There’s no question that with the current state of representation in fashion, there’s room for a lot more improvement. Naomi Campbell’s profile with The Guardian revealed it’s the super model's first time in years shooting with a Black photographer. And sadly, it’s not an uncommon experience.
For her profile with The Guardian, the icon posted a preview of the photoshoot to her Instagram on Nov. 15. Rocking sleek black hair and an avant-garde headscarf, Campbell stunts in black and white. In the post, she explains her gratitude to photographer Campbell Addy.
“It’s my first time in thirty-three and a half years, shooting with a black photographer in mainstream fashion,” Campbell wrote in the caption. “BLESS YOU Campbell Addy for a beautiful day and to the whole team and Guardian Weekend for this whole piece.”
Though the full profile won’t come out until Nov. 16, The Guardian’s digital cover of Campbell gives readers a glimpse into her story and transformation in fashion. According to the photo on the publisher’s Instagram, Campbell is featured in a high neck pink chiffon top and black dress pants with a matching pink background that reads “The original super talks friends, enemies, lovers, privilege, and power” written in the corner.
Campbell's photographer Campbell Addy comes from the crew of 15 talented Black photographers featured in critic Antwaun Sargent’s book The New Black Vanguard: Photography Between Art and Fashion. The book dives into the fashion and art worlds critiquing their immense lack of Black artists. Addy, as well as Beyonce’s Vogue photographer Tyler Mitchell, are highlighted in the book. In addition, he’s also responsible for Tyler The Creator’s WSJ Magazine cover, Adut Akech for I-D, as well as campaigns in British Vogue.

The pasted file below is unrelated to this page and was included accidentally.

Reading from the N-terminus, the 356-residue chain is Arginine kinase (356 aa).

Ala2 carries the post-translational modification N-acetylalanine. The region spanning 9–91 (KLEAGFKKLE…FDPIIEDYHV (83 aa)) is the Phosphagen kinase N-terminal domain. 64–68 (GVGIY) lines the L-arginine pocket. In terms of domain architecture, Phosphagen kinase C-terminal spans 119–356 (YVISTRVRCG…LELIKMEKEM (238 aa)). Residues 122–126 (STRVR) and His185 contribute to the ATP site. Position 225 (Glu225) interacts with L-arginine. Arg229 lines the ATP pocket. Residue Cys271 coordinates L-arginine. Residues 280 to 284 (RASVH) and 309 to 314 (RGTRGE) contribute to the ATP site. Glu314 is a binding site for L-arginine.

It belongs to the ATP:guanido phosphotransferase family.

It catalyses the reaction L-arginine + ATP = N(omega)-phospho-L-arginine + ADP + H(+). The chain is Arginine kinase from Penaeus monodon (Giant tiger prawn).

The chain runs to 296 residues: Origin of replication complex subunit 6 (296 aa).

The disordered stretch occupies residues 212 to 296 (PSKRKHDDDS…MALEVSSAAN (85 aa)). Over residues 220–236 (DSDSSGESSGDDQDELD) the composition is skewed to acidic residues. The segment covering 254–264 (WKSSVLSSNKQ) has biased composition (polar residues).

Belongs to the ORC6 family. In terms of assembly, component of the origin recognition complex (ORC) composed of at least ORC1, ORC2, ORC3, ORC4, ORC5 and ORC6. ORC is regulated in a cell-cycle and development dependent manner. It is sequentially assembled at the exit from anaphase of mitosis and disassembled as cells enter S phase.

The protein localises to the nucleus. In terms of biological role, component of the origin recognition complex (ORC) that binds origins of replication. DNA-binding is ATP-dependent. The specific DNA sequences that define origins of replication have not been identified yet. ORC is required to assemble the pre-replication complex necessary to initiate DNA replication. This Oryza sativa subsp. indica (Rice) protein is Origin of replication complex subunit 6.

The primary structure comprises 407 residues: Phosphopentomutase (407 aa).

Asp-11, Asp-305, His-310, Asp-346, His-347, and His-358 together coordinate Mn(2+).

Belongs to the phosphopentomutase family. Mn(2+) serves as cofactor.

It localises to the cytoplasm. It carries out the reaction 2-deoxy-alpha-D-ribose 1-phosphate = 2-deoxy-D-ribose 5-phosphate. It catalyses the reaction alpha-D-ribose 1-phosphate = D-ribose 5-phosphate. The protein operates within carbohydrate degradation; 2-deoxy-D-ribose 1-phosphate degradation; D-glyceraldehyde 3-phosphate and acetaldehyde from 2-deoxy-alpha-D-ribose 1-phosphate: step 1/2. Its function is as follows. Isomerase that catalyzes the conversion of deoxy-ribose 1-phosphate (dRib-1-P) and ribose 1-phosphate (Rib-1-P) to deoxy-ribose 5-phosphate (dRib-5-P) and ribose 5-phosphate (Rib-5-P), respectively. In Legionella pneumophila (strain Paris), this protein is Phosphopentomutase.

The model's entire career has been filled with "firsts" from being the first Black model on the cover of French Vogue in 1988 and then American Vogue in 1989. Despite having been a top model since the late '80s, Campbell landed her very first beauty campaign in 2018 with NARS cosmetics. In 2017, she explained to The Evening Standard that she had never done a beauty campaign until then. "People say, 'Oh you've got beautiful skin' and yet I've never done one," Campbell said.
While Naomi Campbell is still one of the world's most renowned models, she's always made a point throughout the decades of her career to emphasize the importance of inclusion and representation — whether or not you're behind the camera or in front of it.